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Buncombe wants affordable housing & tourists but not together


By Leslee Kulba-Was that a double-standard Commissioner Joe Belcher called out?

Biltmore Farms requested the rezoning of a 42.6-acre parcel that wraps around Bent Creek Baptist Church on Brevard Road and abuts the French Broad River. They wished to up-zone from R-3 (Residential) to CS (Commercial Service).

Commissioners were concerned that a portion of the property was in the Blue Ridge Parkway Overlay, but they were informed that portion of the property already had the higher-intensity zoning. It was Belcher’s opinion that people would be able to see any development on the property from the parkway. Commissioners had questions about surrounding parcels held by Biltmore, and citizen Jerry Rice was afraid of overdevelopment leading to pollution of the river. “Biltmore never does anything small,” he observed. It seemed odd they would be requesting an upzone without anything in mind.

Lee Thomason, representing Biltmore Farms, said the company was requesting the rezoning as part of their long-term land-use planning. The zoning had been analyzed for its appropriateness when the legislature dissolved Asheville’s ETJ. Mike Fryar asked if the county was going to have to invest in major infrastructure upgrades should Biltmore want to build the next big thing. Presenter Debbie Truempy assured him city water and sewer lines ran close. She also hinted Biltmore may only want to set up something like a rafting business.

The commissioners approved the rezoning. Only Newman voted against it.

In another request for a rezoning, Nelson Allison sought permission to upzone a riverfront trailer park from R-1 to R-3. The Planning Board did not like the idea. The request came to the commissioners with a recommendation to deny. Among other things, “The Buncombe County Comprehensive Land Use Plan 2013 Update highly suggests that multi-family residential uses not be located in areas with steep slopes, moderate and high slope stability hazard areas, flood hazard areas, or areas not within a reasonable proximity to major transportation corridors,” they wrote.

County staff concurred. The only nice thing they could find to say about the project was it “has proximity to public utilities.”

In presenting the request, Truempy shared the owner already rented seven mobile units, and he wanted to add three small vacation rentals known as park models. The small units typically have less than 400 sq. ft. of interior space. Truempy said the little cabins were neither built to HUD nor county standards.

Belcher, who has made a living in the mobile home business, said the units could be built either to ANSI or modular home codes. Some were really expensive with two floors, and some travelers consider them the resort of choice. He said the units could not be HUD-certified because they are not intended for permanent residence.

Fryar saw no problem with somebody “putting three things” on their property. “I’m not going there,” he said. “It’s their money.”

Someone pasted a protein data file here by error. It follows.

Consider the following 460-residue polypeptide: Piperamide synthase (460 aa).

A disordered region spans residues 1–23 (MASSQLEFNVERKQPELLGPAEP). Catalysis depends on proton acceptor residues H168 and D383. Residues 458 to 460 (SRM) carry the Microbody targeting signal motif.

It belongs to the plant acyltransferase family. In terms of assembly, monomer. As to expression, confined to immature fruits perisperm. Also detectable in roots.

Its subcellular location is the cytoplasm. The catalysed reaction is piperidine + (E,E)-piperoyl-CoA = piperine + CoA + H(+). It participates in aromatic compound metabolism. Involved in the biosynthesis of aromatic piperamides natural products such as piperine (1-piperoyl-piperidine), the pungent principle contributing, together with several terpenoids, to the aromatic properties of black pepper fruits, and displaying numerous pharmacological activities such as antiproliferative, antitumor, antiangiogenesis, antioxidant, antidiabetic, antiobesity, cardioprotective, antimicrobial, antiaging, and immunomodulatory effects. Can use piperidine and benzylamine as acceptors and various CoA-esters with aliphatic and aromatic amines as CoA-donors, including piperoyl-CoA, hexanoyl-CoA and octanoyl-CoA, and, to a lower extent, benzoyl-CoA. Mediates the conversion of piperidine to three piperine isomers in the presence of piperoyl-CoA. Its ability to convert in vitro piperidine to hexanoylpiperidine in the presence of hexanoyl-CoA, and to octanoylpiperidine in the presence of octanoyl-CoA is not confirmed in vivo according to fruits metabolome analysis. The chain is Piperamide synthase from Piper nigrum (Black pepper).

Belcher observed the commissioners had just approved upzoning a parcel from R3 to Commercial, but they were about to deny upzoning a parcel situated along the same river to a mere R3. On a split vote, the commissioners denied the request. Fryar, Belcher, and David King supported the owner’s property rights.

The commissioners approved a third rezoning. The applicant wanted to construct retail space on New Airport Road. When Asheville icon Alan Sheppard addressed the commissioners in support the project as owner, one could only wonder if south Asheville might be getting a new pawn shop.

In Other Matters –

Kevin Mathis, owner of Asheville Elevator Company, returned to repeat his request, during the informal public comment portion of the meeting, that the commissioners address what he says looks like unfair bidding practices. His complaint was that Otis Elevator seemed to have an inside angle for getting county contracts with inferior bids.

Since the last time he spoke, which was about a month ago, it happened again. Otis was just awarded a contract for the elevators that will be installed in AB Tech’s new buildings. Mathis said his company’s bid came in $80,000 lower than the next closest competitive bid. Otis has an international presence, he said. They were going to use proprietary equipment, and they offered no tech support. Asheville Elevator, a local company founded by Mathis’ father 57 years ago, would have installed non-proprietary equipment with free tech support.

Mathis said nobody invited his company to a post-bid meeting to explain the decision. Asheville Elevator had been invited to attend a pre-qualifying meeting. At that time, their representatives had inquired about when they might have an opportunity to further elaborate on their products. They were told essentially, “We’ll see if you’re a low bidder, and we’ll worry about it then.” Asheville Elevator was the low bidder, but nobody ever called them.

Now, the county has invited Asheville Elevator to bid on another project. Mathis said preparing bids takes a lot of time and effort. “I don’t know what to do with this. I don’t know how to react,” he said. Chair David Gantt said staff would get back with him, but that was what he told him last time, after expressing serious concern that anybody in the county’s employ would give anybody the impression they were being unfair. Gantt then amended his promise, saying somebody would get back with Mathis within 48 hours.

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